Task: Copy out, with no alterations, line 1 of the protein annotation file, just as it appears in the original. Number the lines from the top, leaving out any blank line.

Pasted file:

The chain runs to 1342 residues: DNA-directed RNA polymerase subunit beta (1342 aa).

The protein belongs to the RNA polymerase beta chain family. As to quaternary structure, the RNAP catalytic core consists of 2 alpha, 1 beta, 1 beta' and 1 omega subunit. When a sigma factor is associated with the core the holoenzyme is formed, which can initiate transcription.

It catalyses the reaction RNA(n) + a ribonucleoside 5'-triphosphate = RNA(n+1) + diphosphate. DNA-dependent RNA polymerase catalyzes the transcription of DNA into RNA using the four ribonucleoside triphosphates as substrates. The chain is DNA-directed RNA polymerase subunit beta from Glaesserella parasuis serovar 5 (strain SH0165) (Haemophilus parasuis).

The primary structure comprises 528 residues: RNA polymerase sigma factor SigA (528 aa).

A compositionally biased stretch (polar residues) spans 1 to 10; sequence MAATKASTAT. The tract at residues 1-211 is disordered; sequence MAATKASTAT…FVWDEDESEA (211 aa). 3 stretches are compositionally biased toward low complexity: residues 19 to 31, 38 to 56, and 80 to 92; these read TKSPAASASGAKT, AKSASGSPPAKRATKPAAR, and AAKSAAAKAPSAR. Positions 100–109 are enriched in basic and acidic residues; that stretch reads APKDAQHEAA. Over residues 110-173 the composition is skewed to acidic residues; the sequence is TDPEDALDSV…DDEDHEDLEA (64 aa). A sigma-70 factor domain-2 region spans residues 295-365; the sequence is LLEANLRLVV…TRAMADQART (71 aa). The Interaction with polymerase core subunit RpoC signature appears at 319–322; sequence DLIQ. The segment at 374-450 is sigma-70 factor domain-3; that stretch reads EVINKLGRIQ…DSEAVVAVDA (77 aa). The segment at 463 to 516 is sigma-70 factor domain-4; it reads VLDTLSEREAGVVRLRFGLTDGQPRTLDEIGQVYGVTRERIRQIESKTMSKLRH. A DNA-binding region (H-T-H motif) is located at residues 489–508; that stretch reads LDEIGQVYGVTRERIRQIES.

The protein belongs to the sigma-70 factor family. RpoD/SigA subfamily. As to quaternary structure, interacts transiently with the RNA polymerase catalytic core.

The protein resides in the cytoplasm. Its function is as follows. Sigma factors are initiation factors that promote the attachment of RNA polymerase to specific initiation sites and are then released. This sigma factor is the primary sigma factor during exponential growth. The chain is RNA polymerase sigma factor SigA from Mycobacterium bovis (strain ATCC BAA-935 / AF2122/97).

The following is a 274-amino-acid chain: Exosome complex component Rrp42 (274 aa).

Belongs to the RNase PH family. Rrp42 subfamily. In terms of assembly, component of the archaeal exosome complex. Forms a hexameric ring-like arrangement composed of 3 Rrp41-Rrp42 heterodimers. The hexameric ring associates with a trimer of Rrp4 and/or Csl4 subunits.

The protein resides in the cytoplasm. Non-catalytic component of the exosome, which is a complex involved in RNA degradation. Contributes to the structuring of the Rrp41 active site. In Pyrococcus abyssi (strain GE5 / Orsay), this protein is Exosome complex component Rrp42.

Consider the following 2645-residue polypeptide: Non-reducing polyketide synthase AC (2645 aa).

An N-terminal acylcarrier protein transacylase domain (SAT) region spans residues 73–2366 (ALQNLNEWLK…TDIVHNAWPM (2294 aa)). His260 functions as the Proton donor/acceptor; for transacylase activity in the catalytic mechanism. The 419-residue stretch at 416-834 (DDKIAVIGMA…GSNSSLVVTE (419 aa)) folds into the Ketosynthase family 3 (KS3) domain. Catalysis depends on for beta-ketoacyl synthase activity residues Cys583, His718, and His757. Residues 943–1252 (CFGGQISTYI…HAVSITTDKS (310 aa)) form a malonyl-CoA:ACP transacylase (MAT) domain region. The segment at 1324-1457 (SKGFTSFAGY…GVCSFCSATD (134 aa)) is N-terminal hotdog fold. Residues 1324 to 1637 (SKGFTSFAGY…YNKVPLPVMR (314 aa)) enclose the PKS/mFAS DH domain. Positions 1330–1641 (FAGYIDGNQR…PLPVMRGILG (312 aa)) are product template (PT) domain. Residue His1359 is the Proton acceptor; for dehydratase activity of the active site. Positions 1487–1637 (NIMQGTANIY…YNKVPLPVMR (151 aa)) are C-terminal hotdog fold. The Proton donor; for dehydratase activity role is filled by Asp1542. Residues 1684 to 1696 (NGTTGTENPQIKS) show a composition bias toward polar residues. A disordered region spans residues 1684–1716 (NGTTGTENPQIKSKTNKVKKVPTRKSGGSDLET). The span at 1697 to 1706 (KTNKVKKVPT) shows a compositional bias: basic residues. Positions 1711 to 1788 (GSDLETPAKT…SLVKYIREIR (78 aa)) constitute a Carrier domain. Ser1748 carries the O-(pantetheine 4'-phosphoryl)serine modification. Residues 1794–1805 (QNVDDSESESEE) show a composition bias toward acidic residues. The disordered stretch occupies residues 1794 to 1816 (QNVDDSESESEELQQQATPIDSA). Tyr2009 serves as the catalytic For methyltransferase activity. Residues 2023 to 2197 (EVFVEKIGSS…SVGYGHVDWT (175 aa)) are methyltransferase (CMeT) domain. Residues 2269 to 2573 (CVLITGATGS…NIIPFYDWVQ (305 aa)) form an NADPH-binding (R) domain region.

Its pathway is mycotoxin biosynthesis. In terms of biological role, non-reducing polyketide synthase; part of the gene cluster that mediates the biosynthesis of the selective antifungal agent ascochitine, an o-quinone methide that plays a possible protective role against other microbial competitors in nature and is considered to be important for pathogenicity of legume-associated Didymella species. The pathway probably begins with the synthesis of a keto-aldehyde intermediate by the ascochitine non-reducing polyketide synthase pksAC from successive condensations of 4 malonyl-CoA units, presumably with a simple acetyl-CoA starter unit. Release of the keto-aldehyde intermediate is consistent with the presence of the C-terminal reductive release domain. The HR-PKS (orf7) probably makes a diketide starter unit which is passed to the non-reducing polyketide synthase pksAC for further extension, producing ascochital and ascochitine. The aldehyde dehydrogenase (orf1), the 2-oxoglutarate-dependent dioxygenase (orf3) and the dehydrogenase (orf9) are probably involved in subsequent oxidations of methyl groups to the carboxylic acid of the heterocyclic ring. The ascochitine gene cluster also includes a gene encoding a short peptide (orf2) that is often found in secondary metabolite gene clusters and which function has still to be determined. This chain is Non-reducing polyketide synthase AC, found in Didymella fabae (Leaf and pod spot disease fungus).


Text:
The chain runs to 1342 residues: DNA-directed RNA polymerase subunit beta (1342 aa).